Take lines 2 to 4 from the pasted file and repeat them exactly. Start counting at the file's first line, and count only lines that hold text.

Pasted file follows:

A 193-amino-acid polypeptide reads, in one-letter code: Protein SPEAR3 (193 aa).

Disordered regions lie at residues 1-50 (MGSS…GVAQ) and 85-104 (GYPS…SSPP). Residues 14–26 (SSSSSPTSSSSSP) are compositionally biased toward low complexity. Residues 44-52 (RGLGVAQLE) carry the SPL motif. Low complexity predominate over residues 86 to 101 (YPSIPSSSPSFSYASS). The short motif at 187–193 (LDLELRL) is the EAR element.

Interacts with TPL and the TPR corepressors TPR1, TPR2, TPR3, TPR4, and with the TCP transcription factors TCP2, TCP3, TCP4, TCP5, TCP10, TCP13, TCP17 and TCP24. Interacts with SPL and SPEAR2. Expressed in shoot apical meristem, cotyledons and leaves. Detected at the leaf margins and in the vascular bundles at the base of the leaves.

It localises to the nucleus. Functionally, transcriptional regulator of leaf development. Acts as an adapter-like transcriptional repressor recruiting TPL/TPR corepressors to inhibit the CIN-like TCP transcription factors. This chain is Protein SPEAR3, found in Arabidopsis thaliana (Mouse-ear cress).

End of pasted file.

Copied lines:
Disordered regions lie at residues 1-50 (MGSS…GVAQ) and 85-104 (GYPS…SSPP). Residues 14–26 (SSSSSPTSSSSSP) are compositionally biased toward low complexity. Residues 44-52 (RGLGVAQLE) carry the SPL motif. Low complexity predominate over residues 86 to 101 (YPSIPSSSPSFSYASS). The short motif at 187–193 (LDLELRL) is the EAR element.

Interacts with TPL and the TPR corepressors TPR1, TPR2, TPR3, TPR4, and with the TCP transcription factors TCP2, TCP3, TCP4, TCP5, TCP10, TCP13, TCP17 and TCP24. Interacts with SPL and SPEAR2. Expressed in shoot apical meristem, cotyledons and leaves. Detected at the leaf margins and in the vascular bundles at the base of the leaves.

It localises to the nucleus. Functionally, transcriptional regulator of leaf development. Acts as an adapter-like transcriptional repressor recruiting TPL/TPR corepressors to inhibit the CIN-like TCP transcription factors. This chain is Protein SPEAR3, found in Arabidopsis thaliana (Mouse-ear cress).